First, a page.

Valve cracked down on Counter-Strike gambling in 2016, shutting down a number of websites who promoted the skin gambling on major matches, as well as sites which promoted unregulated gambling. These websites implemented similar mechanics, making them a hot target for underage gamblers. Valve shut it all down, and we all remember those few weeks clearly – but another game flew under the radar. Valve’s Team Fortress 2, one of the first games with cosmetic skins, is next in the firing line for illegal gambling sites.
In a statement on Friday on the Team Fortress website, Valve said they would begin blocking these sites.
“In July of last year we outlined our position on gambling web sites, specifically noting that Valve has no business relationship with these sites. At that time we also began blocking many CSGO gambling accounts. You can view the original post here.
“More recently, some gambling web sites started leveraging TF2 items. Today we began the process of blocking TF2 gambling accounts as well. We recommend you don’t trade with these sites.”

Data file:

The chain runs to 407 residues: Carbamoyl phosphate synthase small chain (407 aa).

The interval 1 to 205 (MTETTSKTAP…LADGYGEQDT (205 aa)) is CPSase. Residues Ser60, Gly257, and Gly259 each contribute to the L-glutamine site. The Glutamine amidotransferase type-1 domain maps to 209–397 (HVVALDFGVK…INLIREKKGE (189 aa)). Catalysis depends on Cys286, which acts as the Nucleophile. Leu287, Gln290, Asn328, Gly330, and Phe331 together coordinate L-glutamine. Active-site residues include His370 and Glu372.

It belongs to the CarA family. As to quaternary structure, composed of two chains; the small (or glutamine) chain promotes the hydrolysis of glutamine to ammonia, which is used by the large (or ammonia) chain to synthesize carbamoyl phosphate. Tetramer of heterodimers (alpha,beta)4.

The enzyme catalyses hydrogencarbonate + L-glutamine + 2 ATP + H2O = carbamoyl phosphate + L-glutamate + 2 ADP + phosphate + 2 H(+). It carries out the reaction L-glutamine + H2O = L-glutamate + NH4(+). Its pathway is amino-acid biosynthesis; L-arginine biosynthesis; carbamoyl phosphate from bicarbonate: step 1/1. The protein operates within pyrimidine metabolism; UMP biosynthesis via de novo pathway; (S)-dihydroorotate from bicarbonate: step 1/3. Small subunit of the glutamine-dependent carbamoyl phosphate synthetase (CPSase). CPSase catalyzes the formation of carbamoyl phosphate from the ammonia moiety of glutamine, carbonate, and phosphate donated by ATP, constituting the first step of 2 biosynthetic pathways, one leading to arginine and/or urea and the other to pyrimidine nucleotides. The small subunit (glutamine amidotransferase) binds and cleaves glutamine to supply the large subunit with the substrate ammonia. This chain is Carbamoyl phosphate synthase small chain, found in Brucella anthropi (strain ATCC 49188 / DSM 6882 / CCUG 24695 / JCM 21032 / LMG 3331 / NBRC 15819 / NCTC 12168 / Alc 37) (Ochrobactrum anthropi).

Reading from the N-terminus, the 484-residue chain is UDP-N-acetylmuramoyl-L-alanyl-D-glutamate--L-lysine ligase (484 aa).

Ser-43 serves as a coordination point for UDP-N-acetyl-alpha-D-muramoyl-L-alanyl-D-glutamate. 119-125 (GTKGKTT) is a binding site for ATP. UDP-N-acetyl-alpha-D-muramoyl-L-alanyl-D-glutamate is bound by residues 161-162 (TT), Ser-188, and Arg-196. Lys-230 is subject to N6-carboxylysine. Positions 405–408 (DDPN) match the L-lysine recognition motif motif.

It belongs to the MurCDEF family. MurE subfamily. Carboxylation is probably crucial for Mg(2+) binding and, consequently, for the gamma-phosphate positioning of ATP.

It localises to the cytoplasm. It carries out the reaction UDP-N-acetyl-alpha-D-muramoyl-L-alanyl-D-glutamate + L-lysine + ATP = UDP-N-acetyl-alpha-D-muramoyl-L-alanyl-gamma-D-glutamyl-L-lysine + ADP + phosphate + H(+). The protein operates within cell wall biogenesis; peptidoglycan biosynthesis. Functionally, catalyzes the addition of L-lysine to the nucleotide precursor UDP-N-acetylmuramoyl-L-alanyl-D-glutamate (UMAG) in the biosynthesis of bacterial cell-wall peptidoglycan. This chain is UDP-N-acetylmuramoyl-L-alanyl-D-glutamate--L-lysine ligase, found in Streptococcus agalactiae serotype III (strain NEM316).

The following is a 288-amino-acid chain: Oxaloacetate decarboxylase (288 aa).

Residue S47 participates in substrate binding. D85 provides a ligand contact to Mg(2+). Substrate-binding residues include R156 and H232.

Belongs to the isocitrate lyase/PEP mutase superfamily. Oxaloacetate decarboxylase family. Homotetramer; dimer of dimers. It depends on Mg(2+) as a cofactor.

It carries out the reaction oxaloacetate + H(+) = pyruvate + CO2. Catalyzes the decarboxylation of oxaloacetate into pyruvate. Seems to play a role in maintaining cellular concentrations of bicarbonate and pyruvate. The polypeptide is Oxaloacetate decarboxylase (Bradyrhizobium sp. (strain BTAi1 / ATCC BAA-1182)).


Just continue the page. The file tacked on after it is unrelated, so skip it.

Valve’s zero-tolerance stance on gambling sites comes as no surprise after being threatened with legal action last year by the Washington State Gambling Commission. Valve needed to prove proof that they were operating within the state law, but Valve made it clear that they had no ties to the gambling sites which ran rampant in 2016. They disputed any fault of their own, but are still making sure these sites remain in check, shutting down any who break the law.
“Using the OpenID API and making the same web calls as Steam users to run a gambling business is not allowed by our API nor our user agreements,” as explained by Valve last year during the CS:GO crisis. It’s good that Valve are staying ahead this time and won’t turn a blind eye, like they did during the CS:GO gambling saga until the stuff hit the fan.